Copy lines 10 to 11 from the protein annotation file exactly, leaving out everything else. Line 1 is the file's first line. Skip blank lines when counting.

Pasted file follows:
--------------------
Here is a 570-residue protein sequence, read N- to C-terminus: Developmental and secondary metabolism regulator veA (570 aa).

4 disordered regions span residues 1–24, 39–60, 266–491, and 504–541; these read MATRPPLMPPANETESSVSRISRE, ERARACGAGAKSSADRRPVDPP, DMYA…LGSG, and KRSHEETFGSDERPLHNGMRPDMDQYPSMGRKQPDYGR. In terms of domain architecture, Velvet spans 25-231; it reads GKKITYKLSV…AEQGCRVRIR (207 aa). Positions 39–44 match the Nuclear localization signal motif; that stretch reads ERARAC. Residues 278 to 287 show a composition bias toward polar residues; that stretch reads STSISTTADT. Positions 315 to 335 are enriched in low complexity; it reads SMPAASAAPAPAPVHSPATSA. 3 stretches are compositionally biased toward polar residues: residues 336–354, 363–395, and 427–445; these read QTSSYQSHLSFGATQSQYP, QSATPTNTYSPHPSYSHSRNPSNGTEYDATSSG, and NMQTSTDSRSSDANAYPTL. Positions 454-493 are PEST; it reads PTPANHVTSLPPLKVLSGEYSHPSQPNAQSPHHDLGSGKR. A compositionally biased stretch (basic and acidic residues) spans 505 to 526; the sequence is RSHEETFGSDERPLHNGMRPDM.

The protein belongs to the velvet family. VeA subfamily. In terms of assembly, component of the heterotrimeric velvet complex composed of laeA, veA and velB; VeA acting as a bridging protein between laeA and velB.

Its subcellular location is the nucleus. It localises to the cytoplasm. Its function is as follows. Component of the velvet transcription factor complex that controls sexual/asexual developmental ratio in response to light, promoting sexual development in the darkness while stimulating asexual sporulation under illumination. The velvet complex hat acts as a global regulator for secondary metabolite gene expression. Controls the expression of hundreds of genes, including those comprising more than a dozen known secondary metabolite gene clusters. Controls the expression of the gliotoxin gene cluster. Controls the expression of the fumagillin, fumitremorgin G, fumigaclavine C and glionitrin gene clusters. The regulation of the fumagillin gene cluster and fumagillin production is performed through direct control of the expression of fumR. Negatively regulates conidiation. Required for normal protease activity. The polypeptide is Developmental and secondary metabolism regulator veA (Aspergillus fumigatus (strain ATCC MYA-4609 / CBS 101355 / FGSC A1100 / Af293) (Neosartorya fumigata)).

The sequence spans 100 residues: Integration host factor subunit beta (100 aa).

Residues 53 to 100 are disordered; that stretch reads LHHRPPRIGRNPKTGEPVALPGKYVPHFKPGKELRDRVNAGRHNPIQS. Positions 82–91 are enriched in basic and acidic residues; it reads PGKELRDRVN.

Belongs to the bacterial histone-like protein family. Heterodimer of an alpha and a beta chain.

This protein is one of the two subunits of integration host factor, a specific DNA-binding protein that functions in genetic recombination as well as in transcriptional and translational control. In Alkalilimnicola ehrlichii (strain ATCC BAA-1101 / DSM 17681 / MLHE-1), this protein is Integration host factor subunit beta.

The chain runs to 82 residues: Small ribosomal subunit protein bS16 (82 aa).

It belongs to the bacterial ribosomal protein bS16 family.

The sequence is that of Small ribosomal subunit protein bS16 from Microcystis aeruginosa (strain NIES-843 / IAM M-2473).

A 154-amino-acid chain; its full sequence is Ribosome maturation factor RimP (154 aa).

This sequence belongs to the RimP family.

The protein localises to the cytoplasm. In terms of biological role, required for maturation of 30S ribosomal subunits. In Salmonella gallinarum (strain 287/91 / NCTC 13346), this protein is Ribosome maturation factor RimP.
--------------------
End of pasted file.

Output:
It belongs to the bacterial ribosomal protein bS16 family.

The sequence is that of Small ribosomal subunit protein bS16 from Microcystis aeruginosa (strain NIES-843 / IAM M-2473).